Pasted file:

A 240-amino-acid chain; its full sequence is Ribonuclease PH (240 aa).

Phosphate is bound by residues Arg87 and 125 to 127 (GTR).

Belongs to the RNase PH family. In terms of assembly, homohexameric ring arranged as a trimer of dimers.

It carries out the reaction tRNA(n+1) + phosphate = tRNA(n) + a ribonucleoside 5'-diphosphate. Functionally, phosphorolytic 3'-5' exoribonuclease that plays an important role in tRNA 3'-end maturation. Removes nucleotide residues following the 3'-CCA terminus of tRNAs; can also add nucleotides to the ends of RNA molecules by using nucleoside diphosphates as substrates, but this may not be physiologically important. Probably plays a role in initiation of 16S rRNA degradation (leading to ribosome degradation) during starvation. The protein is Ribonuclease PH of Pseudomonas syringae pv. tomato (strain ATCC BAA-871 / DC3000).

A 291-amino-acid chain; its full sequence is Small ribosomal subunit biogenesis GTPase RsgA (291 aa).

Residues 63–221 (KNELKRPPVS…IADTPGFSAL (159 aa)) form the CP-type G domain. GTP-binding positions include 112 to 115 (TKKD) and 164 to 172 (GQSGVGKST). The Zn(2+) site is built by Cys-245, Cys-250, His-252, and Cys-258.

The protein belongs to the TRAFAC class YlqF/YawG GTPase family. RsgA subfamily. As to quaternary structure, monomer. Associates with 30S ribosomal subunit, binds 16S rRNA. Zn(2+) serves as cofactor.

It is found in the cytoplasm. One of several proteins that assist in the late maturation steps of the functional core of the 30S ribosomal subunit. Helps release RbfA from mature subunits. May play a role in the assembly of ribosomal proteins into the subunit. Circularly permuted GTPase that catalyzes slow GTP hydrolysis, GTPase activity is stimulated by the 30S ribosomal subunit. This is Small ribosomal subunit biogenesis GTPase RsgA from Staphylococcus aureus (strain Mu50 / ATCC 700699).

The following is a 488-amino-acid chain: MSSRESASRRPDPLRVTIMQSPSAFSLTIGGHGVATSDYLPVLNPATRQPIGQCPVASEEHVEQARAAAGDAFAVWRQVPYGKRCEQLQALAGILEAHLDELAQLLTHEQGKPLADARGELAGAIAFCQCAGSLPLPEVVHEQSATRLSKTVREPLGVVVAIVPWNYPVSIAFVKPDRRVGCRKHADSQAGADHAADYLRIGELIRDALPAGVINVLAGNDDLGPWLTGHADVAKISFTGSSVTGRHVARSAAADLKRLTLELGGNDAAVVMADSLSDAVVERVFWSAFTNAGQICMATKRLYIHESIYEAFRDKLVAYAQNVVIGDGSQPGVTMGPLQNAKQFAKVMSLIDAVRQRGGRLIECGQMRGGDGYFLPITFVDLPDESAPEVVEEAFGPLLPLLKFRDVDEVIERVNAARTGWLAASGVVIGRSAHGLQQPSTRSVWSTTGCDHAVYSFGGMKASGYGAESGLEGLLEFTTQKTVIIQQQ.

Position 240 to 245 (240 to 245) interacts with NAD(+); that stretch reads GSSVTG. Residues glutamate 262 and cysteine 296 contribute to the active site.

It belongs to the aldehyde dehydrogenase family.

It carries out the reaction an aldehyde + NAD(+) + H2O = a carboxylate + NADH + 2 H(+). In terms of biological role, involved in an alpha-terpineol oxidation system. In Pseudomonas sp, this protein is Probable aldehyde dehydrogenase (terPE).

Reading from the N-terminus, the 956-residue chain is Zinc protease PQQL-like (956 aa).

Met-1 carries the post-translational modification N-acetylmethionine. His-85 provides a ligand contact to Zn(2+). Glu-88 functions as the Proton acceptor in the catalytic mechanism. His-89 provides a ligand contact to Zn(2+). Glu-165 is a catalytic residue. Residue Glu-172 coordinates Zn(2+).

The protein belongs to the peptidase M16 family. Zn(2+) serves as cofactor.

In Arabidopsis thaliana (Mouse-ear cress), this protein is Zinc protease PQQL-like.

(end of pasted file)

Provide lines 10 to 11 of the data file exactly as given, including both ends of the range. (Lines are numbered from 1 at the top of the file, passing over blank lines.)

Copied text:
Position 240 to 245 (240 to 245) interacts with NAD(+); that stretch reads GSSVTG. Residues glutamate 262 and cysteine 296 contribute to the active site.

It belongs to the aldehyde dehydrogenase family.